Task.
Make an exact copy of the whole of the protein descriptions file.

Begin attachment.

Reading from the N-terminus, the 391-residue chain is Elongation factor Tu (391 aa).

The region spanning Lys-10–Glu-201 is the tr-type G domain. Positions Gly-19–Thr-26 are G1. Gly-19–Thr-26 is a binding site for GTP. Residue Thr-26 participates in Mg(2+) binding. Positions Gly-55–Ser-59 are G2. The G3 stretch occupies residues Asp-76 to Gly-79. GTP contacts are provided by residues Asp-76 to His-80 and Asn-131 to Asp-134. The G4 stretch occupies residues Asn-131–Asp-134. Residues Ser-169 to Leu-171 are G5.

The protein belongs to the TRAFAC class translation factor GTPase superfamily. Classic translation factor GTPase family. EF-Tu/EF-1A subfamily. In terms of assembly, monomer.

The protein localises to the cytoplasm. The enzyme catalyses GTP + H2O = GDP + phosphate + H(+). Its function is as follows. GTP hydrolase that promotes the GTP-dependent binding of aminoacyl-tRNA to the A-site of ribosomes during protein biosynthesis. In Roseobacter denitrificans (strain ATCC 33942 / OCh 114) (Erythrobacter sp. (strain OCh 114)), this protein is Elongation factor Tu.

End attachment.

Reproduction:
Reading from the N-terminus, the 391-residue chain is Elongation factor Tu (391 aa).

The region spanning Lys-10–Glu-201 is the tr-type G domain. Positions Gly-19–Thr-26 are G1. Gly-19–Thr-26 is a binding site for GTP. Residue Thr-26 participates in Mg(2+) binding. Positions Gly-55–Ser-59 are G2. The G3 stretch occupies residues Asp-76 to Gly-79. GTP contacts are provided by residues Asp-76 to His-80 and Asn-131 to Asp-134. The G4 stretch occupies residues Asn-131–Asp-134. Residues Ser-169 to Leu-171 are G5.

The protein belongs to the TRAFAC class translation factor GTPase superfamily. Classic translation factor GTPase family. EF-Tu/EF-1A subfamily. In terms of assembly, monomer.

The protein localises to the cytoplasm. The enzyme catalyses GTP + H2O = GDP + phosphate + H(+). Its function is as follows. GTP hydrolase that promotes the GTP-dependent binding of aminoacyl-tRNA to the A-site of ribosomes during protein biosynthesis. In Roseobacter denitrificans (strain ATCC 33942 / OCh 114) (Erythrobacter sp. (strain OCh 114)), this protein is Elongation factor Tu.